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Health issue challenge for owners, authorities, conservationists

Livestock-wildlife disease interaction

This calving season, Riggins rancher, Doug Boggan, had a deformed calf born. Bluetongue could possibly be the cause.

Doug Boggan
This calving season, Riggins rancher, Doug Boggan, had a deformed calf born. Bluetongue could possibly be the cause.



“Certain livestock/wildlife interaction can be a problem, most wildlife interactions are not,” said Roy Kinner, senior conservation officer for Idaho Fish and Game.

Unfortunately, disease transmission from wildlife to livestock and vice versa does occur. This creates a challenging animal health issue for livestock owners, animal health authorities, and wildlife conservationists.

Most ranchers have stringent vaccination programs in place to protect their livestock, giving several vaccination shots guarding against strains of Pasteurella and clostridia, vibriosis, leptospirosis, Brucella abortus, and trichomoniasis just to name a few.

“In Idaho, a few diseases stand out as problematic,” said Dr. Kim Heezen, DVM at Ferdinand Veterinary Clinic.

In 2015, whitetail deer died in masses around Idaho County from an outbreak of bluetongue disease.

Heezen said, “Bluetongue and its cousin EHD (epizootic hemorrhagic disease) are caused by related viruses carried by biting insects, primarily Culicoides midges. Large numbers of deer tend to die both from EHD and bluetongue.”

“In very dry years, deer, sheep and cattle tend to cluster around water holes, allowing the biting midges to quickly pass the virus around.” Heezen continued, “Sheep are the most susceptible to bluetongue, followed by cattle.”

“Older cattle in areas where bluetongue occurs sporadically tend to be immune, but young stock and young, pregnant cattle tend to have the most problems,” said Heezen. “Young cows early in their pregnancy can deliver calves with misshapen limbs and brain defects. Ewes infected early in pregnancy can also deliver lambs with deformed limbs.”

This calving season, Riggins rancher, Doug Boggan, had a deformed calf born.

“This calf is on a 2-year-old heifer and is one of the biggest calves,” said Boggan.

“Something like this happens in about 1 in every 10,000,” Boggan continued, “Bluetongue could possibly be the cause, or it could just be an oops!”

This winter, an over-abundance of turkeys in his feed yard caused concern to Carl Crabtree. This Grangeville rancher lost several head of bulls and bull calves, taking a big financial hit to his registered beef cattle operation.

Three turkey hens were sent to the Fish and Game Wildlife Health Laboratory in Nampa for testing and blood samples were taken from another 10 birds.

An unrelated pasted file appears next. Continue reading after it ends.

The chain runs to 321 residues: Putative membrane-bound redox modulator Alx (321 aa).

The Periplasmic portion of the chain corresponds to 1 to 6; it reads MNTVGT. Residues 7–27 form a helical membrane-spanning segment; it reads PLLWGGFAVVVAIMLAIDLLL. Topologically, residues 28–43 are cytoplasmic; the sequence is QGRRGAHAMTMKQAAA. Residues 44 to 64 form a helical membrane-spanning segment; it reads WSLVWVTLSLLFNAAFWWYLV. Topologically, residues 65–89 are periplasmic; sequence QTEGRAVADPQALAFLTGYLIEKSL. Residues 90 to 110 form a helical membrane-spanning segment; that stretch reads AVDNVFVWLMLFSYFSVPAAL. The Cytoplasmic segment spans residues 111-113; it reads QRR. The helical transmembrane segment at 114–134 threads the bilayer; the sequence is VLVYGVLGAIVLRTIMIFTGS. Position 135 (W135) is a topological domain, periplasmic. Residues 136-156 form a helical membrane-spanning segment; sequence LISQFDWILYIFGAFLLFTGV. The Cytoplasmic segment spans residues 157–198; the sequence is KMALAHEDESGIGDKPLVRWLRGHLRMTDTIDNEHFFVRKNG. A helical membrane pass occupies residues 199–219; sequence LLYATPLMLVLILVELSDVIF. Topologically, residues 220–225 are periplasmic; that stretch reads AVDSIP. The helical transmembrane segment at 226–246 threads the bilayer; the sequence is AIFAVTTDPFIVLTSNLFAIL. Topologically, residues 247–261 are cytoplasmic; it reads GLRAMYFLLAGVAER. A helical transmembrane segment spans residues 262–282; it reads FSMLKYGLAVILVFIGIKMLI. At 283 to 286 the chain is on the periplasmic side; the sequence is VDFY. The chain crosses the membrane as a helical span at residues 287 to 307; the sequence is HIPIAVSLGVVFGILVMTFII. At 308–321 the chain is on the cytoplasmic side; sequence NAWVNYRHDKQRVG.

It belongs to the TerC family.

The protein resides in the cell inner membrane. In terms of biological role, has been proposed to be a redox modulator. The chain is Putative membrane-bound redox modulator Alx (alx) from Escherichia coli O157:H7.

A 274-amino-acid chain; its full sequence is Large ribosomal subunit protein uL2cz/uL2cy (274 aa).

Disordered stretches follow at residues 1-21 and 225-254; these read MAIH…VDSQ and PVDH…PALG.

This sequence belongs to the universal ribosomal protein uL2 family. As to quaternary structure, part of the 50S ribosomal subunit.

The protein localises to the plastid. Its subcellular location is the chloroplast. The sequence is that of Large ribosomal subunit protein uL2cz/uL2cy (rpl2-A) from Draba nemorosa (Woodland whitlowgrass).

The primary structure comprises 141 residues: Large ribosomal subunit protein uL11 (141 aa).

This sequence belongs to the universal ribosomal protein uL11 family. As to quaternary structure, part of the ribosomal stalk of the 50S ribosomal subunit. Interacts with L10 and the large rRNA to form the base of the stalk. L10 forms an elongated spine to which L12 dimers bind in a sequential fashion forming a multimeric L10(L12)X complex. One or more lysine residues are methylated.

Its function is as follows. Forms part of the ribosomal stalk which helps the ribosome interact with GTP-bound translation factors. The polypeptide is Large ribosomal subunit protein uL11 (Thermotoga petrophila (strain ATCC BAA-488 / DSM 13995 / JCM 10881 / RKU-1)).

“So far, there is no evidence to suggest that turkey feces are spreading anything to livestock,” Kinner said.

Both ranchers called on Ferdinand veterinarian, Virgil Frei, who submitted lab samples to Washington Animal Disease Diagnostic Laboratory in Pullman, Wash.

The State of Idaho has a mandatory Brucellosis vaccination requirement and is currently a Brucella-free state.

Heezen said, “Brucella abortus, also known as Brucellosis, is probably one of the most common diseases that can be spread between wildlife and domestic cattle.”

“All female cattle between 4 and 12 months of age in the state of Idaho are required to be vaccinated for Brucella,” said Heezen.

“Idaho is also considered to be tuberculosis free, but the same bison and elk that can carry Brucella can also carry TB,” shared Heezen. “In northern Idaho, elk, white-tailed and mule deer can transmit the disease to domestic cattle, pigs, and goats. Sheep and horses have a natural resistance to TB.”

“Another disease, Pasturella pneumonia bacteria between domestic sheep and bighorn sheep, is a major reason for the elimination of sheep grazing rights in Idaho national forests and other grazing areas,” Heezen said.

The Idaho State Department of Agriculture Animal Health Division is responsible for regulatory animal disease control and prevention programs through the inspection and investigation of livestock and livestock facilities, and the regulation of movement of animals in intrastate, interstate, and international commerce.

Additionally, international markets have ranchers fearing beef imports will expose their cattle to a dangerous disease known as foot and mouth.

“A rancher doesn’t know if he is just having bad luck, or if there really is something else going on,” said Crabtree.


by Shelley Neal, Lucile, garrett.neal@verizon.net



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